Montana State University

To solve global problems, ‘attract the brightest students to agriculture,’ MSU professor tells international board

April 9, 2015 -- By Carol Schmidt, MSU News Service

Robert Bertram, chief scientist for USAID’s Bureau for Food Security, speaks at the annual Board for International Food and Agricultural Develpment meeting Thursday, April 9, 2015 in the Strand Union Ballroom at Montana State University in Bozeman. MSU photo by Kelly Gorham

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Tel: (406) 994-4571

David Sands says there is no limit to the global problems that his students at Montana State University can solve. His students have found ways to fortify Egyptian street bread with lysine, to improve Ethiopian barley and find new sources of important nutrients.

The MSU professor of plant sciences and plant pathology told the members of the Board for International Food and Agricultural Development (BIFAD) meeting at MSU April 9-10 that one of the most important things the board could do to solve some of the world’s food problems was to encourage the study of agriculture by some of America’s brightest students.

“We need to turn our educational system around and get the very sharpest kids (in agriculture),” said Sands, who was a part of a panel of three MSU faculty members who are innovating ways to solve world food issues. In addition to Sands, Florence Dunkel, also a professor of plant sciences and pathology, and Ed Dratz, biochemistry, shared their work with the BIFAD membership.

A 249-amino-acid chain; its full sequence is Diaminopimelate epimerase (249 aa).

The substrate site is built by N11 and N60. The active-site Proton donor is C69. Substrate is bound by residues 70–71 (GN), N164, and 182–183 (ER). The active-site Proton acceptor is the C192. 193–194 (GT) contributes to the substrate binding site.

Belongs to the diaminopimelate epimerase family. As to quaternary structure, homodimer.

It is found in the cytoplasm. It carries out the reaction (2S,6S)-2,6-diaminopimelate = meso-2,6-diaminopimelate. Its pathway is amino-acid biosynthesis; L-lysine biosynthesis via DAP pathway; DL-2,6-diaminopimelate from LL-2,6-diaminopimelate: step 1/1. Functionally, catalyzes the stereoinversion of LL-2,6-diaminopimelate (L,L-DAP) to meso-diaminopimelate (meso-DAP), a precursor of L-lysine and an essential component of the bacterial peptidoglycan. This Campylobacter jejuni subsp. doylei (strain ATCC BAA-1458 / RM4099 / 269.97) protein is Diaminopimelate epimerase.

Sands pointed out that the SAT scores of agriculture students nationwide is at the bottom of all academic areas.

“Find kids who were going to be rocket scientists (and attract them to agriculture) and excite them, and you will end up solving some of the world’s problems,” said Sands, who teaches an interdisciplinary course to MSU freshmen designed to ignite their enthusiasm for solving plant and environmental research.

Sands is an example of such creativity. He said he came to MSU 35 years ago to solve a fungus that attacks barley has found new ways to innovate on crop research. He won a $100,000 grant from the Bill & Melinda Gates Foundation to combat striga, a weed that devastates African crops, using fungus inserted with a toothpick with seeds as they are planted. He believes he can he may be able to trigger cycles of rain using Pseudomonas syringae, a bacterium with an ice-­nucleating protein that causes frostbite in plants.

Dunkel has worked to eliminate malaria in a small village in Mali and is now working with the Crow Reservation to help the tribe find a path to better health. Dratz told BIFAD that he is using biochemistry to improve health in natural ways in such areas as zinc deficiency rather than create chemical medicines to treat disease.

The panel was just the beginning of an afternoon devoted to showing the members of the BIFAD board innovative work done at MSU. In turn, members of the board also shared their work with MSU students, faculty, staff and members of the Bozeman community.